One of the main reasons there’s no cure for psoriasis is that experts don’t know exactly what causes it. Psoriasis is a condition that requires individual treatment plans because its causes are unknown. Research suggests that this condition could be caused by: a shit immune system. Like many conditions (including cancer) it is also severely affected by increased stress.
What is clear is that many people who have psoriasis say they feel exhausted. Some people say the constant fatigue, which can interfere with everyday life, is one of the most troublesome symptoms of psoriasis. Advanced Cancer also brings with it fatigue, that increases as the cancer spreads.
I feel tired today, fatigued, foggy brained. Is that my Cancer fatigue or my Psoriasis fatigue….or both?
Psoriasis affects about two per cent of people in the UK but the severity varies significantly – for some people it is just a minor irritation, for others it has a major impact on their quality of life. It is a chronic condition that usually involves periods of few symptoms followed by periods of more severe symptoms.
It changes and can change dramatically in a very short period. I was absolutely fine just 8 weeks ago, now I am the worse I have been in over 20 years. The chronic condition leaves 40 per cent of sufferers embarrassed, 22 per cent depressed and seven per cent suicidal, a recent survey of 950 patients found.
Psoriasis is growing, becoming more and more prevalent, one of the most common skin conditions in the United States. Psoriasis has been linked to the depression and suicidal tendencies in the patients. The costs associated with decrements in quality of life, lost productivity, and work absenteeism are enormous, increasing overall costs associated with the disease management.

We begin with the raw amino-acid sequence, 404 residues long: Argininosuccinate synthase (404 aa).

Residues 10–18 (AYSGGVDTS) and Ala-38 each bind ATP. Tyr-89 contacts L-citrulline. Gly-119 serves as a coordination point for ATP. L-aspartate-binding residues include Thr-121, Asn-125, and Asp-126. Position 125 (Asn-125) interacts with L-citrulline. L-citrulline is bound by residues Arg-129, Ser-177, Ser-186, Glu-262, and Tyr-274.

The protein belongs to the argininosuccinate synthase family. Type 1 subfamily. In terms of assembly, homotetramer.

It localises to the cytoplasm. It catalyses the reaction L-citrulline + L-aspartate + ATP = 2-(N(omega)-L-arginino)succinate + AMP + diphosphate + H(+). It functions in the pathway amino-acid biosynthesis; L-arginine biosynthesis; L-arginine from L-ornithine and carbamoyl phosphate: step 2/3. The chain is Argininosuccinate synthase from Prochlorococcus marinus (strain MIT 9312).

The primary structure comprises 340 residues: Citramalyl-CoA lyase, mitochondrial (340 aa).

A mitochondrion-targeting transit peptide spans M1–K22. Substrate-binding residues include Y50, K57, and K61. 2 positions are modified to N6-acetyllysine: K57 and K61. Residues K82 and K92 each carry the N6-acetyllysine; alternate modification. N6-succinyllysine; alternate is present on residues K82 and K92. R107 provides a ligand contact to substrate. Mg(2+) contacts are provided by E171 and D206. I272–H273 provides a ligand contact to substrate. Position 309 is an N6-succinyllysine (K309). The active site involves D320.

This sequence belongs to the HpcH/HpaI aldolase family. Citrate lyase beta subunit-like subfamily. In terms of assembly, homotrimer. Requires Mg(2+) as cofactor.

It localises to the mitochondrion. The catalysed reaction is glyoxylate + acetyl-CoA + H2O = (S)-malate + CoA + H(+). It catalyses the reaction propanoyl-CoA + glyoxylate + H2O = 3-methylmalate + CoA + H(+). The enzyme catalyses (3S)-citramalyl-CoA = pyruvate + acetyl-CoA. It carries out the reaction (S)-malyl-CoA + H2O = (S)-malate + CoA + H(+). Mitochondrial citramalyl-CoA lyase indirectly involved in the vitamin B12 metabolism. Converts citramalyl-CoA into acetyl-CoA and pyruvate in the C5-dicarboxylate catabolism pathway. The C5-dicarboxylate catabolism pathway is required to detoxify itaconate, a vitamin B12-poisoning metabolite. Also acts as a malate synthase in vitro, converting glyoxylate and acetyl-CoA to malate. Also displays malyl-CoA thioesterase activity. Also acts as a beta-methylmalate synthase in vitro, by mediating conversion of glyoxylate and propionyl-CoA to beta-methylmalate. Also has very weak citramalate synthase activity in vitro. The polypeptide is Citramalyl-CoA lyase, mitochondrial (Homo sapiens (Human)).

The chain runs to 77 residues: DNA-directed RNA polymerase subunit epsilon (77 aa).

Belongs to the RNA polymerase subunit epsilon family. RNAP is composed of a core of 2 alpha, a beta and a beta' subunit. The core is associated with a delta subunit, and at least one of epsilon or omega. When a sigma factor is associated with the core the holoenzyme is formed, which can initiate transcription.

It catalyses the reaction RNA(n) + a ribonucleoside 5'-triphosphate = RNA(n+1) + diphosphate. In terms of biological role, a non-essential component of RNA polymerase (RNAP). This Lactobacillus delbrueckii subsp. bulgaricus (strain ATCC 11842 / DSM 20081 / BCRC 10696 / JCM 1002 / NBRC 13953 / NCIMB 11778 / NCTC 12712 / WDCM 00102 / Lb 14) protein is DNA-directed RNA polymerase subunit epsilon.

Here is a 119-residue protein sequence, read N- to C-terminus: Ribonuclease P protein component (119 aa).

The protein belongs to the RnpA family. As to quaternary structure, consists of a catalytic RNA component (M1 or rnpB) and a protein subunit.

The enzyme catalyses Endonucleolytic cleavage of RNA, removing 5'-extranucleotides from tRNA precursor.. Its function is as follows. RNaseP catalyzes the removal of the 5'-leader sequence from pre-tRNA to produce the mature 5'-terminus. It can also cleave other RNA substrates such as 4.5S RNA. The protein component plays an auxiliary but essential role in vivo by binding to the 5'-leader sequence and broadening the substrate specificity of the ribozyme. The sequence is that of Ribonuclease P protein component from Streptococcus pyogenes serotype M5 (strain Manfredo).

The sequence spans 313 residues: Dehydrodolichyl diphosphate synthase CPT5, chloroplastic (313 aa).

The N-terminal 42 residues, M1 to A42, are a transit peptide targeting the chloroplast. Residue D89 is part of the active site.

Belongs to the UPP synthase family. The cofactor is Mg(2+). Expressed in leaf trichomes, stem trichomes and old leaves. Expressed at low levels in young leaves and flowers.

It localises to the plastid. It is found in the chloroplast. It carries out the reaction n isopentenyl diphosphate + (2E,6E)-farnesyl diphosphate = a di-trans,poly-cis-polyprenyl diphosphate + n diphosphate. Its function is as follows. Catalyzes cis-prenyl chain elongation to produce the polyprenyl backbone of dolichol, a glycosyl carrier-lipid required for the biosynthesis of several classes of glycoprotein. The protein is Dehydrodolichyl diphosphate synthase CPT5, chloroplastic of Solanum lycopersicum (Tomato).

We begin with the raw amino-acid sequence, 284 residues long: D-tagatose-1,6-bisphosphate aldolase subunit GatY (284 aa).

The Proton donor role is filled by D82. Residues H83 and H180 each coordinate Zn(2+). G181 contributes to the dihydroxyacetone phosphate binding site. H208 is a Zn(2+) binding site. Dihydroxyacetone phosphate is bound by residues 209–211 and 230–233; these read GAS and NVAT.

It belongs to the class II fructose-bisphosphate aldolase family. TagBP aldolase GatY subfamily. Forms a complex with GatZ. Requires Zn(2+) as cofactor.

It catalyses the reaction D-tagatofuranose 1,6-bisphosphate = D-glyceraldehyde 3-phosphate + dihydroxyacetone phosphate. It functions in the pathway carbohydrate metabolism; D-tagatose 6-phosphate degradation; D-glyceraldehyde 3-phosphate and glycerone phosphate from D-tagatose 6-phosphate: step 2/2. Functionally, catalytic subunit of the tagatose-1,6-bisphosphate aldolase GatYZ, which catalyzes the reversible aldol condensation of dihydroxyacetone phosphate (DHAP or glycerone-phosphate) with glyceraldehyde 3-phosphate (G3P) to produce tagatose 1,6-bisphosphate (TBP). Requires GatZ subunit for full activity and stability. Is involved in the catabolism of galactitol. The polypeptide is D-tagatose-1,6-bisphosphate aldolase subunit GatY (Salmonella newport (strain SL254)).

Studies that have probed the link between psoriasis and depression hint towards a reciprocal relation between them. Psoriasis patients were more likely to be depressed than the general population with patients’ age, education and disease severity being important predictors of psychological distress in the patient cohort [Gupta et al.] In their study of 127 psoriasis patients found that 9.7% of patients reported their wish to be dead, and 5.5% reported active suicidal ideation at the time of the study. These studies have highlighted the need for psychosocial strategies in treating patients with psoriasis and helping them to improve their overall QoL.
I am being offered Adalimumab injections. These are in a class of medications called tumour necrosis factor (TNF) inhibitors. They work by blocking the action of TNF, a substance in the body that causes inflammation. It can also help accelerate the spread of other underlying conditions such as cancer.
In the majority of patients, Adalimumab is safe to take for a long time and some people use it for many years. However, Humira (adalimumab) is an immunosuppressant medicine that can lower the ability of your immune system to fight infections or make an infection worse. It may increase your risk of bacterial, fungal, or viral infections that may spread throughout the body. Some infections have been deadly.
Thanks for Reading